While serving as a naval test pilot, Buchli submitted his application to become a NASA astronaut, having met all the basic requirements. He was a U.S. citizen, held a master’s degree in an engineering-related field, had flown over 1,000 hours in a jet aircraft and was in excellent physical condition. However, becoming an astronaut was still a long shot because for the 35 slots that were open, there were 8,000 applicants.

In August 1979, after two extensive interviews, Buchli was selected to become an astronaut in NASA’s first space shuttle class. During the next two years, Buchli was trained to perform tasks in a zero-gravity environment and “learn basic astronaut skills like spacewalking, operate the space station, fly T-38 jet planes, and control a robotic arm.”

Astronaut James Buchli training in a pool for a space mission. Special to The Forum
Astronaut James Buchli training in a pool for a space mission. Special to The Forum

In 1981, Buchli got in on the ground floor of the space shuttle program (STS), working as a member of the support crew for STS-1 and STS-2. After supporting other space flights, Buchli was notified that he was selected to be one of the five crew members aboard the Challenger spacecraft, scheduled for liftoff on Jan. 23, 1985. This flight (STS-51-C) would be the first mission for the Department of Defense (DOD) and much of what was to take place would be highly classified.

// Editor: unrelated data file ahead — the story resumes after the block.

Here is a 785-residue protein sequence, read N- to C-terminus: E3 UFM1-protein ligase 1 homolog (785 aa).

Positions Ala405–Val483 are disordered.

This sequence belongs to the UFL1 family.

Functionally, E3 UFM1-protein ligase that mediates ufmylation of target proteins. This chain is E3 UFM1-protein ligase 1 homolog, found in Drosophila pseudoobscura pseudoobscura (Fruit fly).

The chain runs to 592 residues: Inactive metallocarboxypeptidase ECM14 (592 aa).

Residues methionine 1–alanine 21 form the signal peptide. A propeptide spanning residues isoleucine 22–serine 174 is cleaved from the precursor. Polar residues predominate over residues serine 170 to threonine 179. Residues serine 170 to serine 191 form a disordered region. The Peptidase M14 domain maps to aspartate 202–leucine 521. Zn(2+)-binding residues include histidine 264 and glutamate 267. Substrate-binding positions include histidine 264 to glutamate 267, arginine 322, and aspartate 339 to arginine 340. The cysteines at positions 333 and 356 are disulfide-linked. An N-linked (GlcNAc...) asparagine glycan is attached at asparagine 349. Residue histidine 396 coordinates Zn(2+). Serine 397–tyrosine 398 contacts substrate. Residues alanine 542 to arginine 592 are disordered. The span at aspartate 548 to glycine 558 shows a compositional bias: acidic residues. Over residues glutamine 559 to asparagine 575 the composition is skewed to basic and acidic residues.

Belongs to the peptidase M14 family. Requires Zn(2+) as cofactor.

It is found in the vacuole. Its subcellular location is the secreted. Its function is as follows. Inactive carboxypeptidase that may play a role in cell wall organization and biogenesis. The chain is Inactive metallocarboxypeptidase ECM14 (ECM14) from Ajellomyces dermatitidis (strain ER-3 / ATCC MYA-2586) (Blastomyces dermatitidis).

There was concern about the flight because it would be launched in the middle of winter, when very cold temperatures could affect how the spacecraft components would perform. Days before liftoff, it was discovered that they could not use the Challenger spacecraft because of flaws in the thermal protection tiles, and the Discovery spacecraft was substituted. Later, the scheduled flight on Jan. 23 was pushed back a day “because of freezing weather.”

On Jan. 24, Discovery lifted off from the Kennedy Space Center in Florida with Buchli and his four other crew companions aboard. Buchli “sat in front of the spaceship between flight commander Ken Mattingly and pilot Loren Shriver,” and described liftoff as a feeling “absolutely like nothing you have experienced in your life.” Because it was a DOD mission, everything about it was sensitive, and NASA did not provide pre-launch commentary to the public until nine minutes before liftoff. “The Air Force only stated that the shuttle successfully launched its payload.”

James Buchli, second from right, with his crewmates of 1985's space shuttle Discovery. Special to The Forum
James Buchli, second from right, with his crewmates of 1985's space shuttle Discovery. Special to The Forum